If you’re like me, you like to keep things simple. For many small business owners, though, there is one thing that is almost always more complex than it needs to be: marketing software. Until recently, marketing software was designed for big businesses – and included enough bells and whistles to make your head spin. Ultimately, this is a problem that grows as businesses grow.

If you’ve grown your business to the point where you’re getting a fair amount of website traffic and leads in the door, you’re ready to look at optimizing your sales and marketing process with marketing automation. Here the most common problems you’ll face as you decide which platform to invest in – and how to solve them:

Enterprise Requirements Add Complexity

One of the reasons that marketing software is more complex than it needs to be is because of the complexity of enterprise requirements. CRMs built for large corporations need to cater to the needs of multiple teams and multiple end users. The larger a product gets and the wider the scope it addresses, the more difficult and unwieldy it becomes for a small business to use.

The Software is Designed for the Five Percent

An extension of the problem of enterprise complexity is that most software is designed for the most complicated problems a business might ever face. This is because designers are working from the theory that if the marketing software “handles the requirements of the most sophisticated shipper, then it can handle any company’s requirements.” This leads to systems that are hard to navigate and ultimately designed for the five percent of users that are able to use the system to its fullest, leaving the remaining 95 percent bewildered at the billion-plus possible configurations of their software.

Features Come First Instead of Benefits

Despite one of the cornerstone maxims of marketing being the need to sell benefits, not features, most marketing software does the exact opposite. Features are thrown in that someone thinks will improve a company’s bottom line, but in reality, the more esoteric features are really thrown in to assist with a specific client or two they remember as opposed to large numbers of clients. This leads to complex marketing software which showcases a breathless list of all of its features … and no context for why marketers should care about those features.

Users are Slow to Adopt

One of the biggest hurdles you’ll face in implementing marketing software is getting your sales and marketing teammates to change their process and use a new platform. Ask any sales person and they’ll tell you how they have had to work with a complex sales and marketing software – and did everything in their power to avoid using it. If the tools your implement make your sales and marketing team feel like their process is being hindered and not optimized, good luck getting them to use the software you invested in. Easy to use tools that smooth out the work day instead of adding headaches will get your team on board faster – and show ROI much more quickly.

Broad Platforms are Clunky

You probably only use a third of your smartphone features. I could write this blog post on my smartphone for instance, but my iPhone isn’t the best tool for writing content that’s more than 140 characters. I’d much rather write on my laptop at my desk. I have a set of different tools so I can tackle each task optimally. It’s the same with marketing software. Some platforms do everything under the sun – from scheduling your social media posts to creating landing pages. The thing is, these tools aren’t always that great at doing those ancillary tasks, and those giant marketing suites often include a ton of functionality that you’ll never use. Let the social media experts handle social media, and the web optimization experts handle landing pages to build a custom solution for your business.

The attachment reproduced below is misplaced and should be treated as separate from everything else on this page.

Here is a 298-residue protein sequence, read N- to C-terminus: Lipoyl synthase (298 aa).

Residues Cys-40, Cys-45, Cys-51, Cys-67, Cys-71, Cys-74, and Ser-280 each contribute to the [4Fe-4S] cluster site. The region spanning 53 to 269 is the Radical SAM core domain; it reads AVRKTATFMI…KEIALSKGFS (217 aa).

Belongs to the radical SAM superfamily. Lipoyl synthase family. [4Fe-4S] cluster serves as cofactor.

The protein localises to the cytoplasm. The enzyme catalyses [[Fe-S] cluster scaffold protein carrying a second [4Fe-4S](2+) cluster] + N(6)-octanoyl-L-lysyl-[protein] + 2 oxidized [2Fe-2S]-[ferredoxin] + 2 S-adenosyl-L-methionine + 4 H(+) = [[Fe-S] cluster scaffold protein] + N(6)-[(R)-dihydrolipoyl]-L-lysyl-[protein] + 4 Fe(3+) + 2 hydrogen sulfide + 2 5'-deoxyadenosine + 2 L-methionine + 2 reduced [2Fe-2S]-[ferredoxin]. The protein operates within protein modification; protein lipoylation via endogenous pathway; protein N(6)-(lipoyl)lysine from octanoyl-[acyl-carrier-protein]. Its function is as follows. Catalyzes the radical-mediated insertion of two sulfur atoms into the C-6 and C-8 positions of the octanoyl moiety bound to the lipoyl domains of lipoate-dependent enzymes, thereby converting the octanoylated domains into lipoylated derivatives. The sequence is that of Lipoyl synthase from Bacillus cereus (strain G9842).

So, How Do You Decide on the Right Marketing Software?

Selecting your marketing software is a tough job – especially if you have no prior experience implementing a sales and marketing platform. Here’s how to make the best decision for your business:

  1. Study your sales and marketing process closely. Map out the customer lifecycle from lead, to prospect, to customer. Then, look at instances where you can automation your process.
  2. Decide which features are most essential to your business. Think about where your process is now, and where you’d like to go. For instance, do you have a larger sales team and need the ability to rotate new leads? Then an enterprise system with a round-robin feature might fit your business needs. But, if you just need a central location to store and track contacts, a simple CRM with basic functionality might be the ticket.
  3. Decide on your budget. Calculating your customer lifetime value can help you project how much money makes sense to spend on marketing software every month.
  4. Speak with sales consultants. No one likes a hard sell, but when it comes to choosing marketing software – especially for a first-time buyer – your software sales consultant is a great resource. Your sales consultant can help you determine how you can automate your specific process, and give you a breakdown of the features that will work best.

We have 150+ years of sales and marketing experience under our belt. We have experience working with big, enterprise marketing software, and it’s fueled our mission to bring small businesses simple, easy to use tools that grow revenue.

We focus on core sales and marketing features – contact management, email marketing, and marketing automation. This provides a number of ways for small businesses to not only improve pipeline efficiency, but to do so in a focused and straightforward way, making enterprise complexity a thing of the past. You focus on your business rather than on getting somebody else’s complex marketing software to work.